A local non-profit animal protection group has renewed its calls for the City of Delta to take action after a family cat was grievously injured in a foot-hold trap in Ladner.
The Fur-Bearers learned that Blu, a three-year-old cat, found its way home with severe damage to a hind leg with dead and dying flesh (necrosis). The veterinarian who is treating Blu noted the injury was the result of a foot-hold or body-gripping trap.
“I’ve had pets my whole life and never experienced anything like this,” said owner Josie Moubert. “Whomever caught Blu released him from the trap, but didn’t call the number on his collar. Our veterinarian suspects that due to the level of rotten flesh, Blu was in the trap for at least two days. Everyone I’ve spoken to about what happened to Blu is disgusted by it. Our family still doesn’t know if he’ll make it.”
Blu’s harrowing experience follows a recent memo from Delta bylaw staff recommending the city not enact a bylaw regarding traps following an incident last month where a raccoon was also caught by a foot-hold trap in the same neighbourhood.
According to The Fur-Bearers, the raccoon was found in the area of 46A Ave., dragging a foot-hold trap for days. The raccoon was emaciated, dehydrated, and had a visibly broken leg. The animal was humanely euthanized by Critter Care Wildlife Society.
“Municipalities in British Columbia cannot rely on the province to appropriately manage all wildlife-related issues, as can be evidenced by several enacting or asking to enact similar trap bans,” said Michael Howie, a spokesperson for The Fur-Bearers. “This trap was likely set within an urban environment, and possibly within sight of a large elementary school. The City of Delta has both the duty to protect their residents from such dangerous behaviour and the authority to enact bylaws related to such under the Community Charter.”
The lengthy response memo from Delta bylaw staff notes trapping in B.C. is regulated by the province under the Wildlife Act and that a variety of trapping methods are allowed, including the use of leg-hold traps. However, there are restrictions, including prohibiting the use of a leg-hold trap within 200 metres of a dwelling. Farmers wanting to stop nuisance wildlife have the same restriction, require written permission of a property owner and traps must be checked every 24 hours.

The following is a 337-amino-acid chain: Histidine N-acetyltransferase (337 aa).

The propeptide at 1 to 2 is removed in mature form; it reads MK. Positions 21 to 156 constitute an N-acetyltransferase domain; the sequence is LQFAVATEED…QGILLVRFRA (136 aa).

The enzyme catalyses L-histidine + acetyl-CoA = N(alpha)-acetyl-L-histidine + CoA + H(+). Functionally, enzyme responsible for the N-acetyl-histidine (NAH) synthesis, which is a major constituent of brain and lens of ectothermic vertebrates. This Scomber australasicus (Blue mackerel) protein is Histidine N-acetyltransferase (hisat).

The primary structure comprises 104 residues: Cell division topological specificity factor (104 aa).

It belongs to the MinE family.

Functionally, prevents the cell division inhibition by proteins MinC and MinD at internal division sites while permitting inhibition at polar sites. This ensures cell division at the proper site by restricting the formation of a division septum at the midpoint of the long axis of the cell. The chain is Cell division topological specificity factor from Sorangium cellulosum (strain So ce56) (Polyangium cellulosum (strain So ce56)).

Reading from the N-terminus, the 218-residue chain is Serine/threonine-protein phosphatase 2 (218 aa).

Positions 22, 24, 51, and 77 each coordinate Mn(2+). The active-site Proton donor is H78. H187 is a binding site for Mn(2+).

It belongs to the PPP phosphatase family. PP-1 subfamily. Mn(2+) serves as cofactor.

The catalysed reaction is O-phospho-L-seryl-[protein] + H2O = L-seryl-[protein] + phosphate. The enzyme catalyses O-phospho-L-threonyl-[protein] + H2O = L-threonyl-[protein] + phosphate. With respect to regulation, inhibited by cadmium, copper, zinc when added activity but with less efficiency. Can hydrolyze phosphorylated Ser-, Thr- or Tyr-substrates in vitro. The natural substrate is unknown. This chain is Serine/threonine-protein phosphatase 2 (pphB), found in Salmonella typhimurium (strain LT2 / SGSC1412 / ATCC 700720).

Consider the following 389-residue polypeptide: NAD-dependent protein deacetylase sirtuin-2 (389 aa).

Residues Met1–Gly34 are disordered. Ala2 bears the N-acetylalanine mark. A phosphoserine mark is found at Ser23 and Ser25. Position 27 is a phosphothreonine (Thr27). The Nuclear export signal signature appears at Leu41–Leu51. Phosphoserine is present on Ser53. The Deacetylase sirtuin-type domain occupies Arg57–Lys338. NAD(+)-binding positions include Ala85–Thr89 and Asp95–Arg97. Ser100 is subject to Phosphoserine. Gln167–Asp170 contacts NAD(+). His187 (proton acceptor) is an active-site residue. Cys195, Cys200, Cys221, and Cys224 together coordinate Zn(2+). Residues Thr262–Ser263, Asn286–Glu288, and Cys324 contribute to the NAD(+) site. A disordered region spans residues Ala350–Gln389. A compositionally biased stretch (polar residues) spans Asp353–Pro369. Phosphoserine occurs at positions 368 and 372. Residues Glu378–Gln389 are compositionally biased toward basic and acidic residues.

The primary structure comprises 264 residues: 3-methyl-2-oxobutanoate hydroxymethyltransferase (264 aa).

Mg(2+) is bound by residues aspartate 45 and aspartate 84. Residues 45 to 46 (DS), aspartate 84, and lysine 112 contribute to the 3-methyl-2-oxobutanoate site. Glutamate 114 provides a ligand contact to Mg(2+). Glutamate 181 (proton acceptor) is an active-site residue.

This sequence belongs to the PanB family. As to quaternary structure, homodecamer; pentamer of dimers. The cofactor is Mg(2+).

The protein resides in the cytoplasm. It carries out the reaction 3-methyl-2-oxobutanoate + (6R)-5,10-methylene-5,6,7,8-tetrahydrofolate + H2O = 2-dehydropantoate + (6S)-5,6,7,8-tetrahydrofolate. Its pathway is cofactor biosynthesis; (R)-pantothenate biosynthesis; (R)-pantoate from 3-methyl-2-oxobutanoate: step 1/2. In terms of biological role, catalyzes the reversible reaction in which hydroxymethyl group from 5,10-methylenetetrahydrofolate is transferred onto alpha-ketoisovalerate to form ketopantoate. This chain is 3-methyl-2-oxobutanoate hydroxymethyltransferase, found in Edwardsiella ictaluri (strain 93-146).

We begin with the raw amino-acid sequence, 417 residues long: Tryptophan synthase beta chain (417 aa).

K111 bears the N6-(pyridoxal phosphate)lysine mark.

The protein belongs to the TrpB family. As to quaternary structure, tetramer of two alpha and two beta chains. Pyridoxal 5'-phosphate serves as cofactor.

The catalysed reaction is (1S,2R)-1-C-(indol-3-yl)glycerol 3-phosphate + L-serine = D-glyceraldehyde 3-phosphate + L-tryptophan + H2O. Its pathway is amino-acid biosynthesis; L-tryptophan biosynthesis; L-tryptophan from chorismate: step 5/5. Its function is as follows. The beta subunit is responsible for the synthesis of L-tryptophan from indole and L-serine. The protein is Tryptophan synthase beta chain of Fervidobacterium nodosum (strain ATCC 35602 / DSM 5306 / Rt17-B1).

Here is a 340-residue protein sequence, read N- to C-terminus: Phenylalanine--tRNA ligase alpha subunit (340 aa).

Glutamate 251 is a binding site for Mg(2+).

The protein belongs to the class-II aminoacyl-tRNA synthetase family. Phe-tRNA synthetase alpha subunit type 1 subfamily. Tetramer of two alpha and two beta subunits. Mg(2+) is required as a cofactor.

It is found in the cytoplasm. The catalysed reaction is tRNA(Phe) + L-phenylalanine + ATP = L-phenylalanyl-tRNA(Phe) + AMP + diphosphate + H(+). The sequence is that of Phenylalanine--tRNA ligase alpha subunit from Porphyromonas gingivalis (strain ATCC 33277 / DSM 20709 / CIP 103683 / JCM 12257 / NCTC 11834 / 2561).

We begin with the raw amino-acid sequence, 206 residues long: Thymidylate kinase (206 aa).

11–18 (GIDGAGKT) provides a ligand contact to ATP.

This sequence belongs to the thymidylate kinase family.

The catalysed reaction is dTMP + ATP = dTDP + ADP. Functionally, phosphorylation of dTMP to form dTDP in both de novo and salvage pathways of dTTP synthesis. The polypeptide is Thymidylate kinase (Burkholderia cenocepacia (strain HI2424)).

Farmers typically hire professional trappers if and when required and there are three licensed professional trappers in the city that are utilized by Delta farmers, the memo explains. The memo also states a prohibition on leg-hold traps would be a significant hardship to farmers.
Howie said his group disagrees with bylaws and have sent another letter to Delta urging them to reconsider and review its policies again.
“A bylaw would also create education for local residents who may be trying to catch and/or kill animals on their property,” added Howie. “It’s time to acknowledge that provincial laws have not done the job of protecting people and pets from traps, and that communities are speaking out against their use.”
The Fur-Bearers is offering a $1,000 reward for information leading to the identification and conviction of the person(s) responsible for setting this trap, should it be proven to be illegal. They are also calling on local landowners who are using legal traps to publicly acknowledge this with signage and communication to nearby residents so that educated decisions can be made.